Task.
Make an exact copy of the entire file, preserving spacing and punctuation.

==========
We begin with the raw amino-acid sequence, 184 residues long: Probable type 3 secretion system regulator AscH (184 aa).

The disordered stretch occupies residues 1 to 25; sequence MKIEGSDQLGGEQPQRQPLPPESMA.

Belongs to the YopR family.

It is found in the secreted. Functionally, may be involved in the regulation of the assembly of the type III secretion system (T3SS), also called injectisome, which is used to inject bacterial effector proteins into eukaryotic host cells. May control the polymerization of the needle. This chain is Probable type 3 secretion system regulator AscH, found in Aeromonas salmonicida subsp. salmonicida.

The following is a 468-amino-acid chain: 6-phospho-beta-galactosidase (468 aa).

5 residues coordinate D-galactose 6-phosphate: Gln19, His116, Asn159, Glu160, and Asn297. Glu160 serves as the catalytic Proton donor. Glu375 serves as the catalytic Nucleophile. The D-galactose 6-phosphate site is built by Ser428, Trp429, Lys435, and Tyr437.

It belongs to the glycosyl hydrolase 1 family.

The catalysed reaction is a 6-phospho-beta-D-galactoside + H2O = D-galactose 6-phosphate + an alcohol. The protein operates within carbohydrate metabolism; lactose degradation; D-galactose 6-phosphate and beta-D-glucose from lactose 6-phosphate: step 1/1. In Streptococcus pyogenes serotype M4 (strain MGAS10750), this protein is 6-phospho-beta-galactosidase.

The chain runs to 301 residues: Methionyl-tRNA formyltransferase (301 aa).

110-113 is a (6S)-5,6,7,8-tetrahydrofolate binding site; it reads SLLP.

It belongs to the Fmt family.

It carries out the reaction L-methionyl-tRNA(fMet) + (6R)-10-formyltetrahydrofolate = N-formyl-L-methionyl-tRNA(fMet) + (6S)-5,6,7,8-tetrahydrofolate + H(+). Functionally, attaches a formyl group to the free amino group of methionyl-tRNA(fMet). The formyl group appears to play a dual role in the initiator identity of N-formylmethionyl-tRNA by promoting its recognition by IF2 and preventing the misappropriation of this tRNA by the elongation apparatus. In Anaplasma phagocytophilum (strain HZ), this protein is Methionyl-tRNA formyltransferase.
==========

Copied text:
We begin with the raw amino-acid sequence, 184 residues long: Probable type 3 secretion system regulator AscH (184 aa).

The disordered stretch occupies residues 1 to 25; sequence MKIEGSDQLGGEQPQRQPLPPESMA.

Belongs to the YopR family.

It is found in the secreted. Functionally, may be involved in the regulation of the assembly of the type III secretion system (T3SS), also called injectisome, which is used to inject bacterial effector proteins into eukaryotic host cells. May control the polymerization of the needle. This chain is Probable type 3 secretion system regulator AscH, found in Aeromonas salmonicida subsp. salmonicida.

The following is a 468-amino-acid chain: 6-phospho-beta-galactosidase (468 aa).

5 residues coordinate D-galactose 6-phosphate: Gln19, His116, Asn159, Glu160, and Asn297. Glu160 serves as the catalytic Proton donor. Glu375 serves as the catalytic Nucleophile. The D-galactose 6-phosphate site is built by Ser428, Trp429, Lys435, and Tyr437.

It belongs to the glycosyl hydrolase 1 family.

The catalysed reaction is a 6-phospho-beta-D-galactoside + H2O = D-galactose 6-phosphate + an alcohol. The protein operates within carbohydrate metabolism; lactose degradation; D-galactose 6-phosphate and beta-D-glucose from lactose 6-phosphate: step 1/1. In Streptococcus pyogenes serotype M4 (strain MGAS10750), this protein is 6-phospho-beta-galactosidase.

The chain runs to 301 residues: Methionyl-tRNA formyltransferase (301 aa).

110-113 is a (6S)-5,6,7,8-tetrahydrofolate binding site; it reads SLLP.

It belongs to the Fmt family.

It carries out the reaction L-methionyl-tRNA(fMet) + (6R)-10-formyltetrahydrofolate = N-formyl-L-methionyl-tRNA(fMet) + (6S)-5,6,7,8-tetrahydrofolate + H(+). Functionally, attaches a formyl group to the free amino group of methionyl-tRNA(fMet). The formyl group appears to play a dual role in the initiator identity of N-formylmethionyl-tRNA by promoting its recognition by IF2 and preventing the misappropriation of this tRNA by the elongation apparatus. In Anaplasma phagocytophilum (strain HZ), this protein is Methionyl-tRNA formyltransferase.